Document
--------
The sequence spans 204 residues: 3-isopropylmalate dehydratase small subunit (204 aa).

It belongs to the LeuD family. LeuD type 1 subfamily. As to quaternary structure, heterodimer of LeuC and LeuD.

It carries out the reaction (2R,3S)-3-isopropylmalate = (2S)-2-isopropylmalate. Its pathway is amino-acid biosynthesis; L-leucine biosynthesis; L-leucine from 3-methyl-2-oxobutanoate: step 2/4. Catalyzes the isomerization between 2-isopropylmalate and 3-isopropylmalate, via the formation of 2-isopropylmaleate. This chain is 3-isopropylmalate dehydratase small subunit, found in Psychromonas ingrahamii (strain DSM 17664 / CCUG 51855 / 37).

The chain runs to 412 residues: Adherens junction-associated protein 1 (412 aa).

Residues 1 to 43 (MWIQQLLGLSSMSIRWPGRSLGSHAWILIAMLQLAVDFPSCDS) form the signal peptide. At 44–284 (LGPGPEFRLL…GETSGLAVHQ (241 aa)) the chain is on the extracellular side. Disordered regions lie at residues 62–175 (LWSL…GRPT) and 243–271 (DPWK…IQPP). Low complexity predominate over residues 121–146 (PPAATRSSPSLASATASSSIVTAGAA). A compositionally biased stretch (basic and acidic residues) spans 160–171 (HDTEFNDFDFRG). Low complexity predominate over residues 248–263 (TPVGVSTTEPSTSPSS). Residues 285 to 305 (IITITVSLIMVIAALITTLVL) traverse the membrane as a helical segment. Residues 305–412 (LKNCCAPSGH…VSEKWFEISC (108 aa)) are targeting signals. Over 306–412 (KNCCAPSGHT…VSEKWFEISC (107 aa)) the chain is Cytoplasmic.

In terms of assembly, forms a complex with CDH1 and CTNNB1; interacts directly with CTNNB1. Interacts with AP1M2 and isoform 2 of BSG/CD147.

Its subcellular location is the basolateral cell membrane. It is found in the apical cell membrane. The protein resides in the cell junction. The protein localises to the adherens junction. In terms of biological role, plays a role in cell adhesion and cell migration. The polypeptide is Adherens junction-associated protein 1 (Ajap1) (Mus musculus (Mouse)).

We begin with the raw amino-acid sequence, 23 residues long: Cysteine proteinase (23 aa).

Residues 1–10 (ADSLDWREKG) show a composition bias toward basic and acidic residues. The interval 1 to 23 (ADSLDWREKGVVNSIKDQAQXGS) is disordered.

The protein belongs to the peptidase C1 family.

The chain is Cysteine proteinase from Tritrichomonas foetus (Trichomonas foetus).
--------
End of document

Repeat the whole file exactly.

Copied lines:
The sequence spans 204 residues: 3-isopropylmalate dehydratase small subunit (204 aa).

It belongs to the LeuD family. LeuD type 1 subfamily. As to quaternary structure, heterodimer of LeuC and LeuD.

It carries out the reaction (2R,3S)-3-isopropylmalate = (2S)-2-isopropylmalate. Its pathway is amino-acid biosynthesis; L-leucine biosynthesis; L-leucine from 3-methyl-2-oxobutanoate: step 2/4. Catalyzes the isomerization between 2-isopropylmalate and 3-isopropylmalate, via the formation of 2-isopropylmaleate. This chain is 3-isopropylmalate dehydratase small subunit, found in Psychromonas ingrahamii (strain DSM 17664 / CCUG 51855 / 37).

The chain runs to 412 residues: Adherens junction-associated protein 1 (412 aa).

Residues 1 to 43 (MWIQQLLGLSSMSIRWPGRSLGSHAWILIAMLQLAVDFPSCDS) form the signal peptide. At 44–284 (LGPGPEFRLL…GETSGLAVHQ (241 aa)) the chain is on the extracellular side. Disordered regions lie at residues 62–175 (LWSL…GRPT) and 243–271 (DPWK…IQPP). Low complexity predominate over residues 121–146 (PPAATRSSPSLASATASSSIVTAGAA). A compositionally biased stretch (basic and acidic residues) spans 160–171 (HDTEFNDFDFRG). Low complexity predominate over residues 248–263 (TPVGVSTTEPSTSPSS). Residues 285 to 305 (IITITVSLIMVIAALITTLVL) traverse the membrane as a helical segment. Residues 305–412 (LKNCCAPSGH…VSEKWFEISC (108 aa)) are targeting signals. Over 306–412 (KNCCAPSGHT…VSEKWFEISC (107 aa)) the chain is Cytoplasmic.

In terms of assembly, forms a complex with CDH1 and CTNNB1; interacts directly with CTNNB1. Interacts with AP1M2 and isoform 2 of BSG/CD147.

Its subcellular location is the basolateral cell membrane. It is found in the apical cell membrane. The protein resides in the cell junction. The protein localises to the adherens junction. In terms of biological role, plays a role in cell adhesion and cell migration. The polypeptide is Adherens junction-associated protein 1 (Ajap1) (Mus musculus (Mouse)).

We begin with the raw amino-acid sequence, 23 residues long: Cysteine proteinase (23 aa).

Residues 1–10 (ADSLDWREKG) show a composition bias toward basic and acidic residues. The interval 1 to 23 (ADSLDWREKGVVNSIKDQAQXGS) is disordered.

The protein belongs to the peptidase C1 family.

The chain is Cysteine proteinase from Tritrichomonas foetus (Trichomonas foetus).